Workpackage 7 investigates young people's ways of doing politics online and the impact of inequalities on it, by looking at the usage young people make of social media (Facebook, Twitter, etc.) and how digital participation and representation may (or may not) provide the seeds for reinvigorating democracy in Europe. It examines applications such as Facebook, Twitter, MySpace, as well as various online forums and chats. The goal is to see how see how young people in different countries and socio-economic contexts access and use the social media, how they develop agency and realize their goals online, what they say in social media and how they use the opportunities for online political participation and interaction. Issues of inequalities in digital literacy are tackled in conjunction with the panel survey data collected in workpackage 4. Also, workpackage 7 explores in which ways young people combine connective and collective action as part of their political practices, and under which circumstances connective turn into collective action and vice versa. This is achieved by exploiting the organizational survey and panel survey data collected in workpackage 3 and workpackage 4, and through an analysis of online networking services and a content analysis of Twitter feeds of young people and their Twitter followers, and on the basis of an analysis of organizations and public institutions focusing on youth issues. These analyses allows us to address key issues about young people's norms, values, attitudes, expectations, and behaviors regarding democracy, power, politics, policy-making as well as social and political participation (online) and the organization of economic, social and private life.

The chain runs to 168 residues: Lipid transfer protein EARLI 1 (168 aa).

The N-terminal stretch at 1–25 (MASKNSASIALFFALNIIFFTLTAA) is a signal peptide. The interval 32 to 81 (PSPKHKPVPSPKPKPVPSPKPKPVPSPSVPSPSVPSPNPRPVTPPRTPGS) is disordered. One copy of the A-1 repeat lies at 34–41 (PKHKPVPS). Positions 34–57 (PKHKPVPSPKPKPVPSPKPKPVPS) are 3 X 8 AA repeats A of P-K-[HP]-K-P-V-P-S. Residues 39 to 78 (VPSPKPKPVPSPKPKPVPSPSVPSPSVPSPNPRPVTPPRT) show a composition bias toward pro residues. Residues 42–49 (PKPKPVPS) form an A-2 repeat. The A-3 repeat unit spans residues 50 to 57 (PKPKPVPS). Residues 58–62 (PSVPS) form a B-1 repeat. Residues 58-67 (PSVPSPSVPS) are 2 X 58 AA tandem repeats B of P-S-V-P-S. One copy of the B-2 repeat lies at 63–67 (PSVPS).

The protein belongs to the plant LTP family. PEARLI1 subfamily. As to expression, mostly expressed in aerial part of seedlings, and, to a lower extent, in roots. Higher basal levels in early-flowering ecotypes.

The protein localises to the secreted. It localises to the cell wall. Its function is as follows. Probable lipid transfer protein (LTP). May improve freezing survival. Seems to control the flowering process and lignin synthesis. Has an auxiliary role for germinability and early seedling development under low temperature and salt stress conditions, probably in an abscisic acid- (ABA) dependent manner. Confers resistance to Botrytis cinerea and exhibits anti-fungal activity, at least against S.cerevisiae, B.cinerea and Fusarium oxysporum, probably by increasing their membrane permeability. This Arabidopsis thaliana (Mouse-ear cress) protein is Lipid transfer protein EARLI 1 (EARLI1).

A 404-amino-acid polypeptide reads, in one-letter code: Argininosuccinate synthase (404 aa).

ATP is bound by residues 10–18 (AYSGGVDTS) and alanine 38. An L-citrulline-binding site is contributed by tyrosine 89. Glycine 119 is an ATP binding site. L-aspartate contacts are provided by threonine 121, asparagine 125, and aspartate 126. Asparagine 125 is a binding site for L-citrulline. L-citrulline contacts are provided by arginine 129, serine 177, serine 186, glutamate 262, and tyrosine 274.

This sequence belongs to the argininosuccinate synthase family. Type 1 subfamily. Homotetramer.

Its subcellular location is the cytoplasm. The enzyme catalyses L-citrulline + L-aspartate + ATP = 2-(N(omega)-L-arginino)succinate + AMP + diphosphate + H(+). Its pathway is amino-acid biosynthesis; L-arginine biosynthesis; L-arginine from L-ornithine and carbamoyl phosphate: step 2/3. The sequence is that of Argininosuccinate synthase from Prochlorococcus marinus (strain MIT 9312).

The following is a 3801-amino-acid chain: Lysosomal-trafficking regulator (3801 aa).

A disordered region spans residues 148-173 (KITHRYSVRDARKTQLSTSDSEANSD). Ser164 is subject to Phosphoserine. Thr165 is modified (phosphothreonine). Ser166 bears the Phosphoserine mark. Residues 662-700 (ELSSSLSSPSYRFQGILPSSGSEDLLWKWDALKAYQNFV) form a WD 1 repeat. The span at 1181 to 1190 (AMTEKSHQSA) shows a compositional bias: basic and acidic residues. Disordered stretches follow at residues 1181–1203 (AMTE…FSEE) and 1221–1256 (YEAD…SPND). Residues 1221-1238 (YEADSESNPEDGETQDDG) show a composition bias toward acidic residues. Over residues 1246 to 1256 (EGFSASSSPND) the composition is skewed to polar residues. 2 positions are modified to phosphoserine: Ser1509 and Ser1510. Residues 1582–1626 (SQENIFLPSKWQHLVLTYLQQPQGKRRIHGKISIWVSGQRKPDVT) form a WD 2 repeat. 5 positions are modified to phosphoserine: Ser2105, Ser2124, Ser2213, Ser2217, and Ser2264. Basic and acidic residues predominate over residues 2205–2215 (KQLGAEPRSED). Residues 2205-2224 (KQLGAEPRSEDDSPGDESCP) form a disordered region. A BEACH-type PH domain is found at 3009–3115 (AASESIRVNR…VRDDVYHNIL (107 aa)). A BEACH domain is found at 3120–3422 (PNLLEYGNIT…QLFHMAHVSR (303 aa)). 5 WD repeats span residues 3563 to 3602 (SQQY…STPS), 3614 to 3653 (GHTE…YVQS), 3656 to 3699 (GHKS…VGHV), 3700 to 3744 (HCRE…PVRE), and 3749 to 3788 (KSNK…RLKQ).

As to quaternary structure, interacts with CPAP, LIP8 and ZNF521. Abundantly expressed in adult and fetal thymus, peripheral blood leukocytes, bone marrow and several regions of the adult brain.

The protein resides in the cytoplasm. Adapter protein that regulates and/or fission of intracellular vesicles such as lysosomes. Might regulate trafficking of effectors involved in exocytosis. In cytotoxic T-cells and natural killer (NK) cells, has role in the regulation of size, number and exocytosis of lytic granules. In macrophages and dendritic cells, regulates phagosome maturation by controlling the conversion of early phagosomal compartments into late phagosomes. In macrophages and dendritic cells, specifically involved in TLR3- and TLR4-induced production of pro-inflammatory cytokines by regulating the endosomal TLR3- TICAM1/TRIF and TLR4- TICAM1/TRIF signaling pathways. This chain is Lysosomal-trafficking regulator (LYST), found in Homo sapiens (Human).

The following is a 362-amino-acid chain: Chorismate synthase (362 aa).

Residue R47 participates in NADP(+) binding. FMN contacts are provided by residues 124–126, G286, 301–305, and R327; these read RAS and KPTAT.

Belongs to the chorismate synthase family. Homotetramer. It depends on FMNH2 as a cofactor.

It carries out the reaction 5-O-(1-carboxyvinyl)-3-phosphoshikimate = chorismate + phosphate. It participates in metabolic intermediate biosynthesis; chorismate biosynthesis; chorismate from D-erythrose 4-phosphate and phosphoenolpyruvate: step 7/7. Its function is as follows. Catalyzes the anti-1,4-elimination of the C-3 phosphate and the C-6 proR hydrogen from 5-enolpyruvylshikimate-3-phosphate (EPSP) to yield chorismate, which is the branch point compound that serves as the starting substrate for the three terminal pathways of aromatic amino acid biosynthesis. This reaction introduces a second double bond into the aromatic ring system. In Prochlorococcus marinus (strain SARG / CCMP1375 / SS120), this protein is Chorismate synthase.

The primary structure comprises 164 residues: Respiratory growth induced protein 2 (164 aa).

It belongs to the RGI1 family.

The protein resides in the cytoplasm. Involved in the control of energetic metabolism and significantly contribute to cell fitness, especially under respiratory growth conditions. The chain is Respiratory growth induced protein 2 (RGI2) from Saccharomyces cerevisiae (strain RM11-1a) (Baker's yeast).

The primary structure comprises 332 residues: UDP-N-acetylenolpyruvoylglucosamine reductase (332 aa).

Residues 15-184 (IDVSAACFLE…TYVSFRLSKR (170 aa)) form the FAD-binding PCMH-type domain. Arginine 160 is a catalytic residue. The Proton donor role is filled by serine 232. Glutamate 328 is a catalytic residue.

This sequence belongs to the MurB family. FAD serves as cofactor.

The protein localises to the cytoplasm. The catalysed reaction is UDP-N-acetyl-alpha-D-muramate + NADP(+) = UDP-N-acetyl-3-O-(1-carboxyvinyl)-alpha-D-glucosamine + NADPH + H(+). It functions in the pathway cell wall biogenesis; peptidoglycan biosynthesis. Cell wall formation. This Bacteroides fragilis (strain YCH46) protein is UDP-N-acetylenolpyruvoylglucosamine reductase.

8. Prescriptive analysis
Workpackage 8 draws on the research findings obtained in WP1, WP2, WP3, WP4, WP5, WP6, and WP7. It seeks to use the results presented in the integrated reports of each of these workpackages in order to: (1) provide a critical assessment of young people's current links to democracy and ways of doing politics so as to advance recommendations on how to build more inclusive and reflective democracies; (2) sketch out future scenarios of the development of democracy and different policy options for empowering young people for political participation in the democratic life in Europe in the light of varying socio-structural and intra-generational trends in inequalities, putting particular emphasis on implementing new democratic models; (3) examine how more novel, including ad hoc and digitally supported participation repertoires may or may not qualify to substitute for more traditional democratic, especially electoral, participation. Also, workpackage 8 research addresses the following questions: What are the prospects and potential for youth agency and social and political change to strengthen democratic life in Europe? How to transform potential conflict as introduced by the views of young people into healthy democratic engagement? Overall, workpackage 8 seeks to providea prescriptive and normative analysis of how to tackle political disengagement of young people as well as any potential inter-generational clash of worldviews, and create the conditions for a healthy “agonistic” rather than “antagonistic democracy”.